King's College London

Research portal

Self-Report and Behavioural Measures of Impulsivity as Predictors of ‘Real World’ Impulsive Behaviour and Psychopathology in Male Prisoners

Research output: Contribution to journalArticle

Original languageEnglish
Pages (from-to)173-177
JournalPersonality and Individual Differences
Volume113
Early online date20 Mar 2017
DOIs
Accepted/In press5 Mar 2017
E-pub ahead of print20 Mar 2017
Published15 Jul 2017

Documents

King's Authors

Abstract

Impulsivity is an important factor in adverse outcomes such as substance use, problem gambling and psychopathology. Extensive research has shown these negative outcomes are associated with both self-report and behavioural measures of impulsivity but these two measurement domains are not themselves associated. There has been limited research in prison samples. This is surprising given the high variability in impulsive behaviours that should make them ideal for investigating the convergence of impulsivity measures. Using a cross sectional design we investigated the associations of impulsivity – measured by self-report and two behavioural indices - with substance misuse and psychopathology in a sample of 72 male prisoners. We found higher self-reported impulsivity was associated with crack/cocaine use, problem gambling and a positive screen for personality disorder. Behavioural measures of impulsivity showed fewer associations with problematic behaviours; they were also not independent predictors of impulsive behaviour in multivariate analyses. These data suggest that self-reported impulsivity is a more consistent predictor of problematic behaviours than behavioural measures in a sample of people with significant levels of substance use and psychopathology. This difference could reflect relevance of self-reported measures to emotionally charged decision-making in daily life compared to more neutral behavioural measures.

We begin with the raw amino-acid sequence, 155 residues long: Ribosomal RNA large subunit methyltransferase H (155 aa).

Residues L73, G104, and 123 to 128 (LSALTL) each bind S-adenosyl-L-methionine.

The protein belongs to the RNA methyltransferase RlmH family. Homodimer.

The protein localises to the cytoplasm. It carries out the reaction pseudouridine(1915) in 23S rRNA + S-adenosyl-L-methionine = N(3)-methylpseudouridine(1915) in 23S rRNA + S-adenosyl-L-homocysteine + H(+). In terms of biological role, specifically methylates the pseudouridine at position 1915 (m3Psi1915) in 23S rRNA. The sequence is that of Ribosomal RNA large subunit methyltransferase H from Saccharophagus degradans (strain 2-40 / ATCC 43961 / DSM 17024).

Download statistics

No data available

View graph of relations

© 2020 King's College London | Strand | London WC2R 2LS | England | United Kingdom | Tel +44 (0)20 7836 5454